Feeds

Car thieves making clean getaway with GPS jammers

Pedal to the signal meddle

Protecting against web application threats using SSL

Car thief gangs have begun using imported GPS jammers to allow them to escape tracking technology.

Illicit kit imported into Europe from China operates on the same frequency as GPS satellites to drown out timing signals and confound in-car devices. Because of this in-vehicle systems are unable to either determine their position or report in to vehicle tracking centres in cases where cars or lorries registered with GPS-based tracking technology are stolen.

Vehicles "disappear from the radar" when the GPS jamming technology is deployed, Professor David Last of the University of Wales at Bangor told The Guardian. Professor Last has acted as an expert witness for prosecutors in recent prosecutions involving the seizure of illegal GPS jamming kit.

GPS jammers also have the potential to drown out mobile signals locally, a factor that has reportedly been applied to stop truckers contacting the police in lorry heists in Germany, as well as other applications. Experts reckons some German motorists have used the devices in attempts to avoid GPS-based road charging, introduced for trucks in 2005.

Ownership of the technology is a legal grey area even though it is against the law in both the UK and Germany to either sell or use jamming devices. GPS satellite signals are low power, so jamming devices need not be powerful.

Bob Cockshott, a GPS expert who works for the Technology Strategy Board, a public sector body funded by the Department of Business, explained that a "jammer with an output of about 2 watts [can] swamp any signal from the GPS satellites over an area of a few metres".

More powerful jammers in the 20w range could potentially disrupt the GPS signals over a river estuary or at airports. The UK government has allocated a £2.2m grant to a consortium including Chronus Technology to build GPS-jamming detection systems, currently at the prototype stage of development.

Although the risk of GPS jamming has been understood for years, its misuse by crooks is far more recent, dating back perhaps only 18 months. "We need to make users of GPS aware of the threat," Cockshott told The Guardian.

He added that the use of systems that triangulate positions based on the strength of signals from mobile phone masts, or similar technology, needs to be deployed as a complement and backup to GPS-based vehicle tracking and recovery services. ®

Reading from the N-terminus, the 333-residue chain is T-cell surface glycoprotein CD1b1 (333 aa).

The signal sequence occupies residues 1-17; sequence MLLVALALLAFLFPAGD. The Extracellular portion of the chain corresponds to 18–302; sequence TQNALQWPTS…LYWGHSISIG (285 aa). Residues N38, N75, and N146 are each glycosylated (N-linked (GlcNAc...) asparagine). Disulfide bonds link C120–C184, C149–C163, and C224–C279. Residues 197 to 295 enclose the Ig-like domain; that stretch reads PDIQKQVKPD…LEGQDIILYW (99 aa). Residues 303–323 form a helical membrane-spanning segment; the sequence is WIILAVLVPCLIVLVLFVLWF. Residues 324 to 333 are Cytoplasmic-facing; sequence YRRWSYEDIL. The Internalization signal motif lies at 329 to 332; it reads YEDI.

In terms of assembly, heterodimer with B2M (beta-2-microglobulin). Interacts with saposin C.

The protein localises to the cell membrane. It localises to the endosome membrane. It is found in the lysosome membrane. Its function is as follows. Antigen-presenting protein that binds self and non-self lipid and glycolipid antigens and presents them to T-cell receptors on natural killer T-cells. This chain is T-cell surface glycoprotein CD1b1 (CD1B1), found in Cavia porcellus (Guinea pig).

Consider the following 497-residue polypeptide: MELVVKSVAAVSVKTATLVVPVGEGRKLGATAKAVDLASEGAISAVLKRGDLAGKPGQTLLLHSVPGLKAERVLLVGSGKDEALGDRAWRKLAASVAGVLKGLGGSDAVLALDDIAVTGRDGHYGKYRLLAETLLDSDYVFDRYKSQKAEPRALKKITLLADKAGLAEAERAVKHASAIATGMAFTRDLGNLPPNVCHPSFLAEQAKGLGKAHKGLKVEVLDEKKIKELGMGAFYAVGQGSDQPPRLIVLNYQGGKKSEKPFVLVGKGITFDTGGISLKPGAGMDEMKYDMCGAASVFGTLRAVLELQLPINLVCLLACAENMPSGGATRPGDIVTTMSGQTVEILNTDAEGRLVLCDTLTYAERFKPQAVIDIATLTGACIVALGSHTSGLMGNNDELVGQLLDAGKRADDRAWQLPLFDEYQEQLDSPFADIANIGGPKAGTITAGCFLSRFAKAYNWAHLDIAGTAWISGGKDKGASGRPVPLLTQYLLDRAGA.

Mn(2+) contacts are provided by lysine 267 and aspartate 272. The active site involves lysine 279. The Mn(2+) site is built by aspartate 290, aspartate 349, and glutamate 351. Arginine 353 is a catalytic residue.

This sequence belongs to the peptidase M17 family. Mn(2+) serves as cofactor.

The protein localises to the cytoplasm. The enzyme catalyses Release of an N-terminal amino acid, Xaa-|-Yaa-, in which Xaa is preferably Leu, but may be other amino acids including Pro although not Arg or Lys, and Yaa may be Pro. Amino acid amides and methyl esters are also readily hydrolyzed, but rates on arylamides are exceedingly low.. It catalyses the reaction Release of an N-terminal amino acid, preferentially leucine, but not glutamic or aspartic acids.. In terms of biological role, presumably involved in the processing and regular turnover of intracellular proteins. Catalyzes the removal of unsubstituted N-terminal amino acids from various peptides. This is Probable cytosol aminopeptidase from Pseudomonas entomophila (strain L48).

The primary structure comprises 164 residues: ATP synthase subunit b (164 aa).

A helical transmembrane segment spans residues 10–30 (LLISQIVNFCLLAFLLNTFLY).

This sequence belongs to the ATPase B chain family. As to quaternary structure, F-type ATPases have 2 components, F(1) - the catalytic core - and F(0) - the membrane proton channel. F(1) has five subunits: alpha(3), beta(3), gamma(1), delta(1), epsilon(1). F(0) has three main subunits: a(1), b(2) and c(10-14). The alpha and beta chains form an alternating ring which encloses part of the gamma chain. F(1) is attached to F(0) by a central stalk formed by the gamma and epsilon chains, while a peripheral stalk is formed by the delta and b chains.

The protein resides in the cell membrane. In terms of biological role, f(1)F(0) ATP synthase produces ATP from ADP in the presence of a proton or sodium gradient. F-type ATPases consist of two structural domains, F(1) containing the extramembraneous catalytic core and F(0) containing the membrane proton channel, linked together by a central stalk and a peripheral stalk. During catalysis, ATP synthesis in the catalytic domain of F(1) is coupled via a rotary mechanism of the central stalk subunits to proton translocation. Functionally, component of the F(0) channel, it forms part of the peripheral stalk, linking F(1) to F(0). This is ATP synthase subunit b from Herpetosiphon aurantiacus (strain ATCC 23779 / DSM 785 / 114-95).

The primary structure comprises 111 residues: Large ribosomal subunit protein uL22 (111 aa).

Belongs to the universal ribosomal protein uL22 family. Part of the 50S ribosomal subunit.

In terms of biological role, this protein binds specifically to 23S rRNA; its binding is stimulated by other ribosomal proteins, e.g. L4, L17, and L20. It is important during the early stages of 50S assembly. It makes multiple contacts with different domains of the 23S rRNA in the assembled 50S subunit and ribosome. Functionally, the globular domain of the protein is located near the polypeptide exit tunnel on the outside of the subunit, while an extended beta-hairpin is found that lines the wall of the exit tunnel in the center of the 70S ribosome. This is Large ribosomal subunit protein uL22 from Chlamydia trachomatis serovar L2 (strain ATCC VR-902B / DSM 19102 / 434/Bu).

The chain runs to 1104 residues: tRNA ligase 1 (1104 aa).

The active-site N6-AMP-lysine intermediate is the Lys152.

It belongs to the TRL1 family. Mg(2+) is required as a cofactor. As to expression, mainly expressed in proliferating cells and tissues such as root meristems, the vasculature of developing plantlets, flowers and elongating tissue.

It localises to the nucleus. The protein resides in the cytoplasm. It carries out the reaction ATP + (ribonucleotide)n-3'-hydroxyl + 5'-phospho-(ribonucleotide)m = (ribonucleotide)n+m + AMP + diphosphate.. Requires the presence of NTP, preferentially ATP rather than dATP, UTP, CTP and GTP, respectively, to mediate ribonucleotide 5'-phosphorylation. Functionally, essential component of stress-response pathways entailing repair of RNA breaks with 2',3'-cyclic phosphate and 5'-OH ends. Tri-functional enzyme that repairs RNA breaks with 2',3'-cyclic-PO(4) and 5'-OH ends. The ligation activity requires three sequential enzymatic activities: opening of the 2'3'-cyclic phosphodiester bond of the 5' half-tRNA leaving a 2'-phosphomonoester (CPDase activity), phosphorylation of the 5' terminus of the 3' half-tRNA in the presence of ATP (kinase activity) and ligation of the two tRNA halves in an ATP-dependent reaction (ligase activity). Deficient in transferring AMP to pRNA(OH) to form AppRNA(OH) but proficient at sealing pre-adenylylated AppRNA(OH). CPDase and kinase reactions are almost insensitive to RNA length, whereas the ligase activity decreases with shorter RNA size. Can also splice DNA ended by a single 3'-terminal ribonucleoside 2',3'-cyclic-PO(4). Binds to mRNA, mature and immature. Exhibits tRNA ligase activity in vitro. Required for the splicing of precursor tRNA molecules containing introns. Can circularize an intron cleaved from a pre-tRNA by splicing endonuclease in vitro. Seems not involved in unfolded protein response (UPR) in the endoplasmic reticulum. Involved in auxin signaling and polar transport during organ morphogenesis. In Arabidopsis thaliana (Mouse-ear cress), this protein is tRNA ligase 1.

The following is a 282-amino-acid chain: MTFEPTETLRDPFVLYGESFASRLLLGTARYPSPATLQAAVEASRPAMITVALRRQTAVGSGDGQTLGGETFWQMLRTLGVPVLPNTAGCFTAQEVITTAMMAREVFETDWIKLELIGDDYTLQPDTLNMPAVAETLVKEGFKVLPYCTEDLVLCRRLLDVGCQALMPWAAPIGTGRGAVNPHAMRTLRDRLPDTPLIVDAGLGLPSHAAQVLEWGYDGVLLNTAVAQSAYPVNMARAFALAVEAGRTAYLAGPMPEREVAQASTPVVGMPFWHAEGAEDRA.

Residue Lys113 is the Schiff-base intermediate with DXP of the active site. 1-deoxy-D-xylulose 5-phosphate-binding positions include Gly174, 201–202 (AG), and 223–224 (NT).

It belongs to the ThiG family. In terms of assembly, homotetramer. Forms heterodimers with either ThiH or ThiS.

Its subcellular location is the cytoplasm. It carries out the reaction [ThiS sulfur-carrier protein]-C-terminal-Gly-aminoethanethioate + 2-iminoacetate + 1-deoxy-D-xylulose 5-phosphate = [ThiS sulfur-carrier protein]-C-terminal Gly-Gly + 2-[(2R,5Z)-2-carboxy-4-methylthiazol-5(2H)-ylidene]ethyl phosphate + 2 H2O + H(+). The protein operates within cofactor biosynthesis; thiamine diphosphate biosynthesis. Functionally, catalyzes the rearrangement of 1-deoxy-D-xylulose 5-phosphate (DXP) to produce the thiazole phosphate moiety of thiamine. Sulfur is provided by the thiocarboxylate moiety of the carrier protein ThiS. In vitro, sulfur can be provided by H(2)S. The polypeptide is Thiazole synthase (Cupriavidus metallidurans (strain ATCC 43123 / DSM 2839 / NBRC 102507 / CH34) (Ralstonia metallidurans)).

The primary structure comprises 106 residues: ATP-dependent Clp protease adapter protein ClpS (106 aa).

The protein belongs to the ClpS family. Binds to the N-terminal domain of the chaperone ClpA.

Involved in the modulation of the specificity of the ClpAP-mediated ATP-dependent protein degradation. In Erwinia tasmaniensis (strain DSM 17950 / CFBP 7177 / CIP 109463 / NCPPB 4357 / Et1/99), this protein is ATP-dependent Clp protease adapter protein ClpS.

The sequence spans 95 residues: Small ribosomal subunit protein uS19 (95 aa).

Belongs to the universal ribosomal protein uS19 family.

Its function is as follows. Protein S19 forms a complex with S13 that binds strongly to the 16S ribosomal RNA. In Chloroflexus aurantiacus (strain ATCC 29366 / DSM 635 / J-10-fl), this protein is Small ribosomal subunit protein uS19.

Reducing the cost and complexity of web vulnerability management

More from The Register

next story
Spies would need SUPER POWERS to tap undersea cables
Why mess with armoured 10kV cables when land-based, and legal, snoop tools are easier?
Early result from Scots indyref vote? NAW, Jimmy - it's a SCAM
Anyone claiming to know before tomorrow is telling porkies
TOR users become FBI's No.1 hacking target after legal power grab
Be afeared, me hearties, these scoundrels be spying our signals
Jihadi terrorists DIDN'T encrypt their comms 'cos of Snowden leaks
Intel bods' analysis concludes 'no significant change' after whistle was blown
Home Depot: 56 million bank cards pwned by malware in our tills
That's about 50 per cent bigger than the Target tills mega-hack
Hackers pop Brazil newspaper to root home routers
Step One: try default passwords. Step Two: Repeat Step One until success
China hacked US Army transport orgs TWENTY TIMES in ONE YEAR
FBI et al knew of nine hacks - but didn't tell TRANSCOM
Microsoft to patch ASP.NET mess even if you don't
We know what's good for you, because we made the mess says Redmond
NORKS ban Wi-Fi and satellite internet at embassies
Crackdown on tardy diplomatic sysadmins providing accidental unfiltered internet access
prev story

Whitepapers

Secure remote control for conventional and virtual desktops
Balancing user privacy and privileged access, in accordance with compliance frameworks and legislation. Evaluating any potential remote control choice.
WIN a very cool portable ZX Spectrum
Win a one-off portable Spectrum built by legendary hardware hacker Ben Heck
Intelligent flash storage arrays
Tegile Intelligent Storage Arrays with IntelliFlash helps IT boost storage utilization and effciency while delivering unmatched storage savings and performance.
High Performance for All
While HPC is not new, it has traditionally been seen as a specialist area – is it now geared up to meet more mainstream requirements?
Beginner's guide to SSL certificates
De-mystify the technology involved and give you the information you need to make the best decision when considering your online security options.